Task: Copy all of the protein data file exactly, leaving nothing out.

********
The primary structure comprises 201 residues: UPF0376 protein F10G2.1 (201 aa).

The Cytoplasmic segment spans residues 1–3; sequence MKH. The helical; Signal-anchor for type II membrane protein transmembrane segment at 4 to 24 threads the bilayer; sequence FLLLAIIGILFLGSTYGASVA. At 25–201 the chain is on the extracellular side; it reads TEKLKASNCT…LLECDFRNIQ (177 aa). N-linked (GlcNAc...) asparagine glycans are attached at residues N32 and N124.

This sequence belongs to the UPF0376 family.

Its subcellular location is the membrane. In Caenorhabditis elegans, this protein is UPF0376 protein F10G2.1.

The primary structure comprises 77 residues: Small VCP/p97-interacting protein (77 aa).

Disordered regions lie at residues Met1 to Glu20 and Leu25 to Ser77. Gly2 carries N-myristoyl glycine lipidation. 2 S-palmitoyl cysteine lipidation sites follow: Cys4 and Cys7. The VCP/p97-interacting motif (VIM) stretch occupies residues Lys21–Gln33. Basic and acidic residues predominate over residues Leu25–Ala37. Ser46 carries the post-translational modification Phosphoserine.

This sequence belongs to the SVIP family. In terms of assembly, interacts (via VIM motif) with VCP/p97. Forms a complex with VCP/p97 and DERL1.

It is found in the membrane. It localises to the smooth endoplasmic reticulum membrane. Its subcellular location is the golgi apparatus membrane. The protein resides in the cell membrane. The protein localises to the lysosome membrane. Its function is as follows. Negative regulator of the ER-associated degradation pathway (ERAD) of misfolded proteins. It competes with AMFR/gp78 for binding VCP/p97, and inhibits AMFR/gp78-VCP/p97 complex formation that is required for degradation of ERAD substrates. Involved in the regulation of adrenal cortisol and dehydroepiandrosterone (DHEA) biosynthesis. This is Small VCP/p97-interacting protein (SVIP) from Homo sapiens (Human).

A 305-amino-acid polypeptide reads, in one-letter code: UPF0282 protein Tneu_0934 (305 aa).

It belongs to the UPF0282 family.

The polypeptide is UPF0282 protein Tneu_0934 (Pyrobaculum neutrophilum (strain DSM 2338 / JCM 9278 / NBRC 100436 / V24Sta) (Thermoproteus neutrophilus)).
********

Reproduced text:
The primary structure comprises 201 residues: UPF0376 protein F10G2.1 (201 aa).

The Cytoplasmic segment spans residues 1–3; sequence MKH. The helical; Signal-anchor for type II membrane protein transmembrane segment at 4 to 24 threads the bilayer; sequence FLLLAIIGILFLGSTYGASVA. At 25–201 the chain is on the extracellular side; it reads TEKLKASNCT…LLECDFRNIQ (177 aa). N-linked (GlcNAc...) asparagine glycans are attached at residues N32 and N124.

This sequence belongs to the UPF0376 family.

Its subcellular location is the membrane. In Caenorhabditis elegans, this protein is UPF0376 protein F10G2.1.

The primary structure comprises 77 residues: Small VCP/p97-interacting protein (77 aa).

Disordered regions lie at residues Met1 to Glu20 and Leu25 to Ser77. Gly2 carries N-myristoyl glycine lipidation. 2 S-palmitoyl cysteine lipidation sites follow: Cys4 and Cys7. The VCP/p97-interacting motif (VIM) stretch occupies residues Lys21–Gln33. Basic and acidic residues predominate over residues Leu25–Ala37. Ser46 carries the post-translational modification Phosphoserine.

This sequence belongs to the SVIP family. In terms of assembly, interacts (via VIM motif) with VCP/p97. Forms a complex with VCP/p97 and DERL1.

It is found in the membrane. It localises to the smooth endoplasmic reticulum membrane. Its subcellular location is the golgi apparatus membrane. The protein resides in the cell membrane. The protein localises to the lysosome membrane. Its function is as follows. Negative regulator of the ER-associated degradation pathway (ERAD) of misfolded proteins. It competes with AMFR/gp78 for binding VCP/p97, and inhibits AMFR/gp78-VCP/p97 complex formation that is required for degradation of ERAD substrates. Involved in the regulation of adrenal cortisol and dehydroepiandrosterone (DHEA) biosynthesis. This is Small VCP/p97-interacting protein (SVIP) from Homo sapiens (Human).

A 305-amino-acid polypeptide reads, in one-letter code: UPF0282 protein Tneu_0934 (305 aa).

It belongs to the UPF0282 family.

The polypeptide is UPF0282 protein Tneu_0934 (Pyrobaculum neutrophilum (strain DSM 2338 / JCM 9278 / NBRC 100436 / V24Sta) (Thermoproteus neutrophilus)).